Understanding the Franchise 500 Ranking
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Before you dive into Entrepreneur's 32nd Annual Franchise 500®, a few words about how we compile this megalist--the world's first, best and most comprehensive franchise ranking.
The process began in July 2010, when we asked franchisors to participate in this year's survey. Each submission was vetted before being entered for data analysis, with 760 companies making the first cut. Of those, the top 500 companies made the Franchise 500® ranking, based on financial and statistical data from July 2008 through July 2010.
Only franchise companies that supply full Franchise Disclosure Documents (FDDs) or Canadian Disclosure Documents--and whose information Entrepreneur verifies--can receive a listing in this issue. To be eligible for the Franchise 500® ranking, a franchisor must have a minimum of 10 units with at least one franchise located in the United States. The company must be seeking new franchisees in the U.S., and it cannot be in Chapter 11 at the time the ranking is compiled. (The exception is Canada-based companies that are only expanding in Canada.)
All companies, regardless of size, are judged by the same criteria: objective, quantifiable measures of a franchise operation. The most important factors include financial strength and stability, growth rate and size of the system. We also consider the number of years a company has been in business and the length of time it's been franchising, startup costs, litigation, percentage of terminations and whether the company provides financing. An independent CPA analyzes financial data. We do not measure subjective elements such as franchisee satisfaction or management style, since these are judgments only you can make based on your own needs and experiences. The objective factors are plugged into our exclusive Franchise 500® formula, with each eligible company receiving a cumulative score. The 500 franchises with the highest cumulative scores become the Franchise 500®.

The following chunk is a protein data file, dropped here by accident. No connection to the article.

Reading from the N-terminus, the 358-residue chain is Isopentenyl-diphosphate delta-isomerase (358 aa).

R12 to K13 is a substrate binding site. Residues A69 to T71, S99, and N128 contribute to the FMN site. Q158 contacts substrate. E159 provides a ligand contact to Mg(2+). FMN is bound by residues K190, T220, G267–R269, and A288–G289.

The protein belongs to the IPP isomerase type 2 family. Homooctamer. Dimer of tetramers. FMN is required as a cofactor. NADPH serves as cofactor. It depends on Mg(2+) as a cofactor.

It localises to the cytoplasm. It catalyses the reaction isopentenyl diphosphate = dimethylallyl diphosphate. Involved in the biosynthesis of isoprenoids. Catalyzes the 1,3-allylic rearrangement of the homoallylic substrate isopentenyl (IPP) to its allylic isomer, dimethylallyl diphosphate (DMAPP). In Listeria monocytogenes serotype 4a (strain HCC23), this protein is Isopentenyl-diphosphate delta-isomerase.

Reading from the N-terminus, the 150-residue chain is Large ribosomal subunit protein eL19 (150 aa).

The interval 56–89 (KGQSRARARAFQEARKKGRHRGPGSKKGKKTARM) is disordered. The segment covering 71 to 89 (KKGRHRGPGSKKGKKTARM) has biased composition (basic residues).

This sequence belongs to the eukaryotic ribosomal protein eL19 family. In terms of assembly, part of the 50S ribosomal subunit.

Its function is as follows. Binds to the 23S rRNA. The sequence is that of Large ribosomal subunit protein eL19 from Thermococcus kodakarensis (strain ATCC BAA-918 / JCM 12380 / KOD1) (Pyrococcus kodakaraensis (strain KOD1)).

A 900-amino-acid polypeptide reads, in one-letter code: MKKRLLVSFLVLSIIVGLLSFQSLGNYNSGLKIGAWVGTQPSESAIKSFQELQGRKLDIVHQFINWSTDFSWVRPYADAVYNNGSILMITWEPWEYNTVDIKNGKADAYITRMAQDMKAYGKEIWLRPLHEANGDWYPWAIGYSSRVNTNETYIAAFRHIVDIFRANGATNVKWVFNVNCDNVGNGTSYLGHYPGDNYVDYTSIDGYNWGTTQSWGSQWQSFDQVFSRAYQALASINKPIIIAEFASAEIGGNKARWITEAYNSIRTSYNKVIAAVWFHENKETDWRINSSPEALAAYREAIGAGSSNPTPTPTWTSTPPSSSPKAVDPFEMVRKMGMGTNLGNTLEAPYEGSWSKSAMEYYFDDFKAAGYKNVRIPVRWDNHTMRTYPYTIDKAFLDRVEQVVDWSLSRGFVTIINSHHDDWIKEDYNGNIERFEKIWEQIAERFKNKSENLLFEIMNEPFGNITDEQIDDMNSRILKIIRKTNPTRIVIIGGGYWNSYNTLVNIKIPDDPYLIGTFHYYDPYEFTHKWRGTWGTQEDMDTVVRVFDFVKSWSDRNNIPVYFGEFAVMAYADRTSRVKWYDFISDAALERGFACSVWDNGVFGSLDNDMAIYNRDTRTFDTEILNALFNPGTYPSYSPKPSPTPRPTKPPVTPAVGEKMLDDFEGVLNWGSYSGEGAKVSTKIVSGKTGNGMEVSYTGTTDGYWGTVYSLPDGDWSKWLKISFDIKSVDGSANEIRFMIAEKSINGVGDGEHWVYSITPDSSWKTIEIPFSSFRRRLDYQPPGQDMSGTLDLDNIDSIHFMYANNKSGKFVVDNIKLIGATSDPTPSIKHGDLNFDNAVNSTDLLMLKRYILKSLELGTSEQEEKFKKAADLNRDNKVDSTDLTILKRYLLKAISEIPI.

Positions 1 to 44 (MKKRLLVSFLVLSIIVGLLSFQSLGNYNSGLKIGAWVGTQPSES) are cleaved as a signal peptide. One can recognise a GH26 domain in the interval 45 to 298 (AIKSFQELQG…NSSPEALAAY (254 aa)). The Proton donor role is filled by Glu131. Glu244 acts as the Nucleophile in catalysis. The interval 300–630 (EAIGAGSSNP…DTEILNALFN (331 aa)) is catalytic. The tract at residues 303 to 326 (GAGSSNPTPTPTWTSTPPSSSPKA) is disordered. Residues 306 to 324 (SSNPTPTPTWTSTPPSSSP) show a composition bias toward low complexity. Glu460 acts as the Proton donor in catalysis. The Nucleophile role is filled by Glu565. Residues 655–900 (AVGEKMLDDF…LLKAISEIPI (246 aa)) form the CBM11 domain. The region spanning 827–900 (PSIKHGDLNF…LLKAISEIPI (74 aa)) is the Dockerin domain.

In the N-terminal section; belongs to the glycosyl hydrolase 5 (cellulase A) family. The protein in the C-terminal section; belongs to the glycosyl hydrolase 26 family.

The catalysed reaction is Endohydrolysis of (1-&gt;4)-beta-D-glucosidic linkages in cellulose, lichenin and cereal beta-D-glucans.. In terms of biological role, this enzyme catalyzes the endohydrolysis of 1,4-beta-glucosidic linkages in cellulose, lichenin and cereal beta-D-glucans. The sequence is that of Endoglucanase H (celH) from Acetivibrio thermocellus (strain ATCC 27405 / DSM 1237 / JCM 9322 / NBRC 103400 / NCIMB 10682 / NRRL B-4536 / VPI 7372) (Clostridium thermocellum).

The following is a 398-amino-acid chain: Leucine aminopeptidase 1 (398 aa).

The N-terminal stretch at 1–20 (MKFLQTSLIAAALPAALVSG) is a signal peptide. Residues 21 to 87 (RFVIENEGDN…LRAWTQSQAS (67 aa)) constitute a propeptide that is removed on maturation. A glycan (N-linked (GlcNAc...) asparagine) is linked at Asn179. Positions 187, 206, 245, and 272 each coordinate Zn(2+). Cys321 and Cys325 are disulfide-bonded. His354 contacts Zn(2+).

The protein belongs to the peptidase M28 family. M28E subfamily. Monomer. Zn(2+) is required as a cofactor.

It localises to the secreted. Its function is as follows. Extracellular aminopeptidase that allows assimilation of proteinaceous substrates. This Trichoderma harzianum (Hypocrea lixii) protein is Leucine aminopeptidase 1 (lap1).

Franchise companies are listed according to their industry categories. Ranked companies are shown under the headings with their rank listed to the left of their names. As an additional research tool, we list franchise companies that are not ranked in the Franchise 500®. If you're searching for a specific company, search the Franchise Zone.
Remember that the Franchise 500® is not intended to endorse, advertise or recommend any particular franchise. It is solely a research tool you can use to compare franchise operations. Entrepreneur stresses that you should always conduct your own independent investigation before investing money in a franchise. Read the FDD and related materials carefully, get help from an attorney and a CPA in reviewing any legal or financial documents, and talk to as many existing and former franchisees as possible and visit their outlets. The best way to protect yourself is to do your homework.
Research compiled by Tracy Stapp with assistance from Mahendran Arullendran, Kelly Cornilliac and JoAnna Mitchell; financial analysis by David R. Juedes, CPA; graphic design by Nancy Roy; additional assistance from Andy Munoz, Crystal Nay and Arshi Khan.
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- 10 Things I Hate About Your Franchise Disclosure Document
- By the Numbers: The Census Report on Franchises
- Social Climbers: How Franchises Are Using Social Networking
Key to the Categories
Year began/Franchising since
This category shows how long a company has been in business and how long it has been franchising. Both are good to know when you're trying to decide whether you should go with an established system or be one of the first franchisees.
Available U.S. regions and Seeking foreign?
Check out these columns if you want to know whether a franchise system is expanding in your area and whether a company requires its franchisees to buy master franchises or multiple units.
No. of franchises/Company-owned
Find out a franchise company's size and how quickly it's growing. The numbers of franchise and company-owned units for 2008, 2009 and 2010 are listed.
Startup costs/Franchise fee
Look here for the total startup costs needed to open a franchise (without financing). This figure is affected by real estate and construction costs (if applicable), equipment, inventory, location, type of business and many other variables. Startup costs include the initial franchise fee; however, for easy reference, the franchise fee is listed separately as well.
You want to know if you need to pay a continuing royalty fee, which most franchise companies require. Specific fees are in this column, typically expressed as a percentage of monthly gross sales.
More than two-thirds of the franchisors in our listing offer either in-house or third-party financing of their costs to qualified franchisees.
Which franchise companies offer you the flexibility of running your business from home.
Kiosk/Express unit available?
Some franchise companies offer kiosk opportunities, while others offer smaller express units that typically cost less than a full-size unit.